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Tuesday, August 18, 2015

In Which I Unveil Both my Potluck and Cereal Metaphors

In my high school yearbook I was voted third runner-up for “Most Casual.” I never figured out if that meant most casual in dress or in overall manner. In any case, I didn’t come in first. I guess the two ahead of me wanted it less. - Amy Poehler, Yes Please
There's a line in Mindy Kaling's Is Everyone Hanging Out Without Me where she says "Everyone has a moment when they discover they love Amy Poehler." I immediately thought of her performance as G.O.B. Bluth's accidental wife where she is billed simply as "Wife of G.O.B." since he doesn't remember her name.

I definitely liked her then. When did I realize I loved her, though? Oh, that's easy. I love Amy Poehler's Smart Girls. And if you're friends with me on Facebook you already know that. Folks. I know that I'm annoying on social media. I know, because if someone I disagreed with was as vocal as I am, I would be annoyed by said hypothetical person (these people are not hypothetical), and I know that many of you disagree with me.

Also, I imagine I come across as some crazy liberal. And it's true that at the moment I find my philosophies coinciding more with Democrats than Republicans. But I'm not registered as anything, neither will I be, because politics are a very fluid thing and parties change. Also, the idea that as complex an individual as I am (you guys, I am a very complex individual) that with two choices one of them would fit me (complex) perfectly is hilarious.

It's like if there were only two options of cereal in the whole world: Cap'n Crunch and Oops! All Berries. It would be insane if we were all required to pick one or the other when Cap'n Crunch with Crunch Berries exists. Or what if I wanted a different ratio? What if I bought a box each of regular Cap'n Crunch and Oops! All Berries and mixed it 3:1 berries. I can do that, I can pick and choose my Crunch Berry quantities because I am a complex individual and this is America.

Ideally, the entire panoply of breakfast cereal options would be available to each of us. We could choose from hundreds of options. My favorite cereal when I was a kid is now discontinued. This is a general trend for me, actually. I often embraced things that went out of style so that I would never be relevant ever. For example, I embraced roller blades when many of my friends were into skateboards.

Every once in a while a kid will have a skateboard and someone my age will be like, "hey can I try that?" and then they pull of some sick moves or whatever. Me, on the other hand, would never be able to stop a kid on roller blades (in the unlikely event they would be wearing them) and say, hey, are those my size and if so can I put my feet in them? Want to play street hockey?

You know what I was into? Frickin' Bigg Mixx.

Isn't that most of us, politically? We pick and choose our philosophies because we come from very different places. We should all be Bigg Mixx. Instead, we often pick our party and start to align ourselves with it based on some kind of massive machine of fundraising and bumper stickers.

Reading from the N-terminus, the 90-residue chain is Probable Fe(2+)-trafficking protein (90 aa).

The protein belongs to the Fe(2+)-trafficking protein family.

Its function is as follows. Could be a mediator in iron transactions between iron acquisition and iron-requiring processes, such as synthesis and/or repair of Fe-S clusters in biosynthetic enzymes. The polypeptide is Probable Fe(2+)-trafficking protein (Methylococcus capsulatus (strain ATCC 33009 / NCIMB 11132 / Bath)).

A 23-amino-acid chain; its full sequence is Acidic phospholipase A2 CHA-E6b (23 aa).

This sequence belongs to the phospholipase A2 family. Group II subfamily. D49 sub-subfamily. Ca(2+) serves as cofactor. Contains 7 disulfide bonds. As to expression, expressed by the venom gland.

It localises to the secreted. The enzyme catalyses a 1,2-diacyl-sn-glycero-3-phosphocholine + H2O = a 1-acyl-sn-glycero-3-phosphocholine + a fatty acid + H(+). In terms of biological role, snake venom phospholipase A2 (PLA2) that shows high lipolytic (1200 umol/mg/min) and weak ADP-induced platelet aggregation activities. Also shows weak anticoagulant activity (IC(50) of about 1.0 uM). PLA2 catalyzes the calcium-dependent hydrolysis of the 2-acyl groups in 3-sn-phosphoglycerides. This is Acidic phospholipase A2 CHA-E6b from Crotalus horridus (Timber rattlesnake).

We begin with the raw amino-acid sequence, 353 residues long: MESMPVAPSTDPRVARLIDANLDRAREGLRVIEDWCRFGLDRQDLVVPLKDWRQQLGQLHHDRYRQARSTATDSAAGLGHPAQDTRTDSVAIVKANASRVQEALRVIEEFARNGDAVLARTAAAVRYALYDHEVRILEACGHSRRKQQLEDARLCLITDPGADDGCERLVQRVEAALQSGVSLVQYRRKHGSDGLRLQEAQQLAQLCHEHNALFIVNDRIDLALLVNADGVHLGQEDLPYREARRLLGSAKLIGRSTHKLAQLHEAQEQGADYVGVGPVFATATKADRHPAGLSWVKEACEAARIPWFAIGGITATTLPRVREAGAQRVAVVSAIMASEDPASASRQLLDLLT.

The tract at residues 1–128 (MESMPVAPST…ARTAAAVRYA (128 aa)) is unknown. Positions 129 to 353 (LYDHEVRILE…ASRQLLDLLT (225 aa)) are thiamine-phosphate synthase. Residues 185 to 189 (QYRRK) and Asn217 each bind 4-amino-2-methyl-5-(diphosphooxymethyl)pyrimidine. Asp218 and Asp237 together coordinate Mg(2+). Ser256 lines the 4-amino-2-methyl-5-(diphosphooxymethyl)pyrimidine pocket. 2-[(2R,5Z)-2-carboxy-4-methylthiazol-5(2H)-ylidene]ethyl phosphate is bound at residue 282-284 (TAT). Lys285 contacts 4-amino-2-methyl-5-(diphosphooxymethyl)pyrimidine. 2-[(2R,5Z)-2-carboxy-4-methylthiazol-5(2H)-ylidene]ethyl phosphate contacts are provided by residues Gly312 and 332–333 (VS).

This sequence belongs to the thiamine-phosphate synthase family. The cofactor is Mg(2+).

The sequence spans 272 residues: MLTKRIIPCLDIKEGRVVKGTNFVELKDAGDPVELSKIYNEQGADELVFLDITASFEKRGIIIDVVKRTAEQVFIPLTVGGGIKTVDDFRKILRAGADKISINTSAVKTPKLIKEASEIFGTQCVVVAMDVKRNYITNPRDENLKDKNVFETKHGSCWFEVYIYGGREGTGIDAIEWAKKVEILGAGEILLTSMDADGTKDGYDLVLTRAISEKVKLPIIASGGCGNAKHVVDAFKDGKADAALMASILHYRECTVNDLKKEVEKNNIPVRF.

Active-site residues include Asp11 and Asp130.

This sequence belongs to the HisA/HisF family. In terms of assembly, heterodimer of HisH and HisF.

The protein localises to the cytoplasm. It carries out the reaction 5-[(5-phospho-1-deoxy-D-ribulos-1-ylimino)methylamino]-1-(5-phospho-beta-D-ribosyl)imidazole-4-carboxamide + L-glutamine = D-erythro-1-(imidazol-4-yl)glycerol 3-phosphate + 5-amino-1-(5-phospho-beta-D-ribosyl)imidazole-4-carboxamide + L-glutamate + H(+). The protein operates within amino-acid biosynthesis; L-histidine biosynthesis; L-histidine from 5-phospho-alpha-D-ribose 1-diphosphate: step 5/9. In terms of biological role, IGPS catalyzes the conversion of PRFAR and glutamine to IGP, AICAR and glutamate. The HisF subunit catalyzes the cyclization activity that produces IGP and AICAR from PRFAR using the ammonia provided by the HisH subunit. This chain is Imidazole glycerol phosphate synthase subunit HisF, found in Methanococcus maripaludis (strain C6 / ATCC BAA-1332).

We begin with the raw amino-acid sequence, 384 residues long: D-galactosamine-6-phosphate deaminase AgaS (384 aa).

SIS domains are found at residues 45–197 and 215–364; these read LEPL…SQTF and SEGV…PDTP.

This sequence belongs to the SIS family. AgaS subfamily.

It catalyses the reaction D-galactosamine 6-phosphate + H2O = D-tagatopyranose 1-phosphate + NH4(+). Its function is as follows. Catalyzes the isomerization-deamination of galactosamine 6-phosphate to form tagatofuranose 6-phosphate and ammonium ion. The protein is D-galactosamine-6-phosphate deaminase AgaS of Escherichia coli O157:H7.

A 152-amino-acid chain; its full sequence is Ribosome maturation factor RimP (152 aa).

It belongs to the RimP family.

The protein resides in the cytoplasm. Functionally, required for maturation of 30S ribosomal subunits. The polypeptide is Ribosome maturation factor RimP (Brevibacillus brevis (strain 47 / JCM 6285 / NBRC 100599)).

It makes sense, I guess, because there's too much out there to learn about and have a strong opinion about. So we pick the party that fits our 2-3 BIG issues and sort of let them decide the rest.

Me? I'm interested in equality and the environment. Those are my big ones. I like Amy Poehler and Amy Poehler's Smart Girls because in a relentlessly positive way, it shows that there's potentially a lot of world out there for girls and women. Just as much, ideally, as there is for men. And if you think we're already there I'm very interested in some evidence beyond your own or a small handful of others who are like you's experiences.

But Democrats certainly do not have the market cornered on equality. Let's take George Romney, for example, who was chastised by high ranking members of his own church on official Council of the Twelve letterhead for his civil rights work.
In 1964, the year King won the Nobel Peace Prize, George Romney was the most powerful Mormon in American politics and was gearing up for a presidential run in 1968. The LDS hierarchy took note and worried about his positions on civil rights. Delbert L. Stapley, a high-ranking member of the LDS (who was born the year the Supreme Court ruled that segregation was constitutional and died the year the LDS lifted its ban on African Americans in the priesthood), wrote to Romney deeply troubled. "After listening to your talk on Civil Rights, I am very much concerned. Several others have expressed the same concern to me." The letter was "personal" and not an "official Church position" but it still came on letterhead that read, "The Council of the Twelve."
Romney (yeah, Mitt's dad) fought so hard for housing equality that Richard Nixon had him removed from his cabinet. Romney was, unsurprisingly, Republican.